At the end you posed a question. I'm guessing the answer was to compile all the words in the english language and make an algorhythm that would know the entire set of possible subsequent letters based upon the beginning pattern. Is there another way to limit the letters to less than 4-5? Also, I was thinking the number of signals is important, u can use a pause to end the letter, but isnt the speed also important? & if so, the wouldn't you need a number to declare the end of the letter/unit?

## 87knox says:

Is 4.7 the minimum number of bits per letter, or the average number of bits per letter? You seem to change your mind at least twice every sentence, on average.

## canadarm2008 says:

I'm guessing transfer protocols?

## malchar2 says:

If the message is known to be an English word, and you receive the letter "T" then it's more likely that the next letter will be "H", which might spell the common word "THE". At each node in the decision tree, the letters should be arranged between the two branches so that you have a 50% chance of ending up on either branch. Having an equal quantity of letters on each branch doesn't really make sense, it should be based on how likely they are to follow the previous letter or even previous words.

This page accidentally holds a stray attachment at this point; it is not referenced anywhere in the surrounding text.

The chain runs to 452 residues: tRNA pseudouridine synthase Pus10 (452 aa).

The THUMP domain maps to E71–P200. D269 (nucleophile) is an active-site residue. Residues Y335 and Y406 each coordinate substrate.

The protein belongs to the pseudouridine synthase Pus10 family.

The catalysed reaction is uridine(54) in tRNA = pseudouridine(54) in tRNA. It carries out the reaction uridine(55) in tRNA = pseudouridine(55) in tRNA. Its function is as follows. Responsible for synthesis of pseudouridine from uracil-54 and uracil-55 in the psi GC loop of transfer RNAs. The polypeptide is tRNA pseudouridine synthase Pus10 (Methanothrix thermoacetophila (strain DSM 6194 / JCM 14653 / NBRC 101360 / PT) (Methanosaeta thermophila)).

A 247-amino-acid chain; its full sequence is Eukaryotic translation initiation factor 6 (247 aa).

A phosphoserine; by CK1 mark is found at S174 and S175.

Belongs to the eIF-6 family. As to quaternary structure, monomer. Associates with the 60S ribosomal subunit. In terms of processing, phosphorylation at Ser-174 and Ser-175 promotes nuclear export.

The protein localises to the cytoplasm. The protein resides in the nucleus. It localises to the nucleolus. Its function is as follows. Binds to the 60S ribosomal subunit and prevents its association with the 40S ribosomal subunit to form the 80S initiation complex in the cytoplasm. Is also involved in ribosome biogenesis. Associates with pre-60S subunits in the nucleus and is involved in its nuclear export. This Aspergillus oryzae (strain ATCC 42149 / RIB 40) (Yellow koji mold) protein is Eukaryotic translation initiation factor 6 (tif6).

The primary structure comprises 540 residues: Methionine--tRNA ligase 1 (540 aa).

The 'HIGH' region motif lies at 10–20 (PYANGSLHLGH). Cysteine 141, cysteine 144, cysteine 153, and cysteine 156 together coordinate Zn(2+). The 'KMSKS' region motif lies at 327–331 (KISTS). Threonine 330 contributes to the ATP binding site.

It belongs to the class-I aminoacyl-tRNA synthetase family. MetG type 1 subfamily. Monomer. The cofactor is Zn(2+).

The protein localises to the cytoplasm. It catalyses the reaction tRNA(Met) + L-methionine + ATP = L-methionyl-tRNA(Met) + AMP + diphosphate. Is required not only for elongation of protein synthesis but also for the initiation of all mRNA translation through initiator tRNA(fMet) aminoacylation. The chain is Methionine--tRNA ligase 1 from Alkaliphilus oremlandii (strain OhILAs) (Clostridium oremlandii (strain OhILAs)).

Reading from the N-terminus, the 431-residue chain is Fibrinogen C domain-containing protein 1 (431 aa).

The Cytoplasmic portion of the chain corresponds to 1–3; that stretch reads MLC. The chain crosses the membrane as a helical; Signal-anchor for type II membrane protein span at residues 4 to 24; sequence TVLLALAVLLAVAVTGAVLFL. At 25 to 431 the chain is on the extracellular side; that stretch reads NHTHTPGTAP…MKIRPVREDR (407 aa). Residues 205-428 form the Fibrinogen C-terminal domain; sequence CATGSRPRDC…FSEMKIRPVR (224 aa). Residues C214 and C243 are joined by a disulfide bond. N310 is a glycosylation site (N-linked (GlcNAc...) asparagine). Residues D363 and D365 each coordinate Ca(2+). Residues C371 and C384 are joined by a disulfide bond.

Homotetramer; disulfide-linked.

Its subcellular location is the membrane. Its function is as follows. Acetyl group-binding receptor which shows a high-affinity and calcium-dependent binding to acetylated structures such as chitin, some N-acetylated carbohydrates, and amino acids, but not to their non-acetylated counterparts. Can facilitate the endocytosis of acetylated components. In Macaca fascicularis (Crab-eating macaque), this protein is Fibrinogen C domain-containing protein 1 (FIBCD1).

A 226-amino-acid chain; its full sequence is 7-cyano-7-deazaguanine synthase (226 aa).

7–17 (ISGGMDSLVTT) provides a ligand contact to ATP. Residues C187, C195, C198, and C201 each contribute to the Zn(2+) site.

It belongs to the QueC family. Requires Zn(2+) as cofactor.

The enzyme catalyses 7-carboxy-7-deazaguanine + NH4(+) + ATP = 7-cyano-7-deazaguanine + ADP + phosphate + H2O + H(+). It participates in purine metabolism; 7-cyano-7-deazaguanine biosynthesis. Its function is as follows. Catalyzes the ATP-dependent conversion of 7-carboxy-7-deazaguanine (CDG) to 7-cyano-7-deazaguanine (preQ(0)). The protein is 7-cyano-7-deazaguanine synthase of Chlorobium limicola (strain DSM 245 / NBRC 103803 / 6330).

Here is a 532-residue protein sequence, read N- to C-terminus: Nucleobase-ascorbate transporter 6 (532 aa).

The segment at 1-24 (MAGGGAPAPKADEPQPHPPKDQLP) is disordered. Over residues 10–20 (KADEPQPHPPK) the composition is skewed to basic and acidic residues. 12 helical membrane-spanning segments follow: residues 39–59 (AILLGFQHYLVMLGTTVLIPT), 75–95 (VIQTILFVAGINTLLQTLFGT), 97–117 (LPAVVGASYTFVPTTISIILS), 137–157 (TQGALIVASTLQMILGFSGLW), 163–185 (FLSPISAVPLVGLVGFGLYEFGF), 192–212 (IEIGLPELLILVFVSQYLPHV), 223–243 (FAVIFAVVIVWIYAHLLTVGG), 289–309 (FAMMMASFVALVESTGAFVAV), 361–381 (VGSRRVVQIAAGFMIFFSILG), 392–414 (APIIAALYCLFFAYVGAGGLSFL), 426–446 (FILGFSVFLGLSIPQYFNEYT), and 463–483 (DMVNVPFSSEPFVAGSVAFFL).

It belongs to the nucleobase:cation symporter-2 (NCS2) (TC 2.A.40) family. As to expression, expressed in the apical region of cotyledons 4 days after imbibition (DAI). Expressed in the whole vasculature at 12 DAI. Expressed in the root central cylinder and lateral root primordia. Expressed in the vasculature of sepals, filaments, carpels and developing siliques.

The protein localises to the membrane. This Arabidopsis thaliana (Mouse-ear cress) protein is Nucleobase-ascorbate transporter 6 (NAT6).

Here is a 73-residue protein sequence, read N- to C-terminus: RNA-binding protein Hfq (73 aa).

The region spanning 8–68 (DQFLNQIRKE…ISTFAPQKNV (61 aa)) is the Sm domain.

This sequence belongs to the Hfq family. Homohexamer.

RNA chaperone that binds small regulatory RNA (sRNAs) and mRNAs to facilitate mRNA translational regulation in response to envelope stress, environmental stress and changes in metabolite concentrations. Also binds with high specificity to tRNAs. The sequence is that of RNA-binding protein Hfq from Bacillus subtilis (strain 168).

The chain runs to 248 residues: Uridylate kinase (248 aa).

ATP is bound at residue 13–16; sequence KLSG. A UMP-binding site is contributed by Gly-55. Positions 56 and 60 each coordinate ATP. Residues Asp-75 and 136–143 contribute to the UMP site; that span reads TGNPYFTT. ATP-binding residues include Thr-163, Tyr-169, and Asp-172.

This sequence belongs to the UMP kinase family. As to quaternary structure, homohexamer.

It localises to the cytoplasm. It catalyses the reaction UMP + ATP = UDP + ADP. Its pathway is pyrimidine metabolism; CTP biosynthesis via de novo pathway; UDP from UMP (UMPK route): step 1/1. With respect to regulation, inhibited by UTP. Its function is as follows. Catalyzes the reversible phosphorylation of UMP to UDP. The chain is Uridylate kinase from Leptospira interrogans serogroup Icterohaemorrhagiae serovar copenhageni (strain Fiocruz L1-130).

## Dan Simpson says:

I would assume, when sending words, that for the larger ones you would get to a point at which the combination of bits could only represent that word and that specific word alone. You could then save on info by 'shortening' the amount of bits that the word would otherwise consists of, so you could save quite some money and information if your message is long enough.

## rotorickle says:

At 9:32 the 'M' tile and the 'W' tile are switched. That 'Z' tile also looks suspiciously like another 'N' tile. However, at 1:21, the tiles all look normal. What happened?